The Climate Change Impact on Inflation

The Climate Change Impact on Inflation

Agora #89
Pages 17-19

Currently, at 8.1% (compared to May 2021), inflation has resurged in Europe to levels not seen since the 1980s.

Regressive effects and policy options

Currently, at 8.1% (compared to May 2021), inflation has resurged in Europe to levels not seen since the 1980s. As recent ECB data suggest, it is currently driven primarily by higher energy prices (where inflation was 39.2% compared to May 2021) but also by unprocessed food prices (9.1%), both direct impacts of the war in Ukraine and the economic sanctions that western and other democracies have been imposing on Russia.

Inflation in general and the currently observed one, in particular, tend to affect more those households with lower incomes, exacerbating income inequality for two reasons. Inflation erodes the purchasing power of money incomes (such as wages and social benefits), and lower-income households tend to rely more on such incomes as they do not own (or own fewer) other types of assets to fall back on. Moreover, in the current circumstances, energy and food, as basic commodities, constitute a relatively larger part of the budget of low-income households than of the budget of higher-income households; therefore, high prices put relatively more pressure on these lower-income households.

Varieties of climate change inflation

Some recent research by ECB researchers looked more specifically on the effects of extremely high temperatures on inflation. It found that ‘climateflation’ has a non-negligible impact on inflation even in the medium-term, which is the time horizon (usually 1-5 years) over which central banks consider developments in inflation when deciding whether and how to adjust their monetary policy, especially in emerging (poorer) economies but not as much in advanced ones. A possible reason for this difference between emerging and advanced economies is that food is a relatively more important commodity in the ‘basket of goods’ used to calculate inflation in the emerging economies and because their resilience to natural hazards is relatively lower. We, therefore, see that extremely high temperatures have an unequal impact on ‘climateflation’ (with all that it brings) between emerging and advanced economies. However, the researchers warned that the increased frequency of extremely high-temperature episodes may create ‘climateflation’ even in advanced economies.

The war in Ukraine has provided some impetus for accelerating the green transition in Europe by reducing our reliance on natural gas and oil imported by Russia. Even if the geopolitical context were to shift to produce a (sustainable) peace agreement dramatically and a lifting of sanctions though, however, we are likely to face further inflation surges related to climate change and actions to mitigate it with at least partly similar effects to the ones we currently see. As Isabel Schnabel, member of the governing council of the ECB, recently stated, however, such inflation surges have distinct sources.

First, extreme weather events (for example, heavy rainfalls or heatwaves) and the natural disasters they can be linked to (for example, floods, droughts or wildfires) may destroy harvests or agricultural land. This would result in a lower supply for some foodstuff which, given demand, would result in higher inflation for these commodities, what can also be called ‘climateflation’. Studies investigating how exactly such weather events affect inflation are rather scarce.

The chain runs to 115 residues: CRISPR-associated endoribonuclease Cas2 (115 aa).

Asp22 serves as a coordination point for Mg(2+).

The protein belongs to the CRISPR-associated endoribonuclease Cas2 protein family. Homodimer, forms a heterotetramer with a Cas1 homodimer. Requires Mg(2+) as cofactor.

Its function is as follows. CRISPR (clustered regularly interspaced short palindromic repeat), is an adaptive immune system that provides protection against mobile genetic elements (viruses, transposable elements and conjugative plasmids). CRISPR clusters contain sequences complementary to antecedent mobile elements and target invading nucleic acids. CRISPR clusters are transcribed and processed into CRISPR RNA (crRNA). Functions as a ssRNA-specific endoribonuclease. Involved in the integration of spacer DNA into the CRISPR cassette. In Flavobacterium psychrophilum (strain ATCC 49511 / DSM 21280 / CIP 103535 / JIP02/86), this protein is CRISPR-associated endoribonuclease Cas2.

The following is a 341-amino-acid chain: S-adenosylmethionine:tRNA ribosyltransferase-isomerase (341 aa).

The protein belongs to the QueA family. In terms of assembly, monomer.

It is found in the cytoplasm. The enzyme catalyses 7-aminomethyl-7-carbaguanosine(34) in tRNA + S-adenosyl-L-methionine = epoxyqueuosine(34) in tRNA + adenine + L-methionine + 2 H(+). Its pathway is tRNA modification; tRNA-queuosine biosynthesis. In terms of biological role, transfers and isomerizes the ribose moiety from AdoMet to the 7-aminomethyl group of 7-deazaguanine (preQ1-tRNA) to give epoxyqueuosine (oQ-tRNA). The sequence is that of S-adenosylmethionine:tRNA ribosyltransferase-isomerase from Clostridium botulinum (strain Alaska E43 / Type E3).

Secondly, the price of fossil fuels has been rising (what can be called ‘fossilflation’) due to different reasons. Despite grand declarations, fossil fuels and natural gas still accounted for 85% of total energy use in the euro area in 2019. Therefore, ‘fossilflation’ has a high impact on the general (headline) inflation. There have been different reasons for ‘fossilflation’, from carbon pricing policies, aiming at reducing their consumption to mitigate climate change, to the rolling back of investing in fossil fuels, reducing their supply even though demand remains high. Finally, the fact that there can only be a few suppliers of fossil fuels, resulting in a so-called ‘oligopolistic’ market, has been allowing these companies to increase prices of fossil fuels by controlling (that is, reducing) supply and creating shortages.

Thirdly, the development of new green technologies (for example, wind-generated power) and products (for example, electric cars) that would help curb carbon emissions and reliance on fossil fuels rely on materials, such as minerals and metals, whose supply (through mining) is unlikely to grow in line with the increase in demand for them in the next decade or so, as countries around the world strive to meet their commitments to carbon emission curbs. This will lead to ‘greenflation’.

The presentation of the above types of inflation and their sources suggests two insights. The fact that we have not yet weaned ourselves off our dependence on fossil fuels will cost us higher ‘climateflation’ and ‘fossilflation’. Speeding up that process of decarbonization, on the other hand, by means of advancing innovative green technologies is likely to fuel ‘greenflation’. While it would curb ‘fossilflation’, we are nevertheless bound to live with extreme weather phenomena and the ‘climateflation’ they cause for decades to come. ‘Fossilflation’ and ‘greenflation’ suggest that unless policy interventions are in place, households with lower incomes are likely to be stuck with energy supplied by fossil fuels, which will become ever more expensive. At the same time, more sustainable forms thereof may also remain unaffordable for them. This would perpetuate inequalities and energy poverty.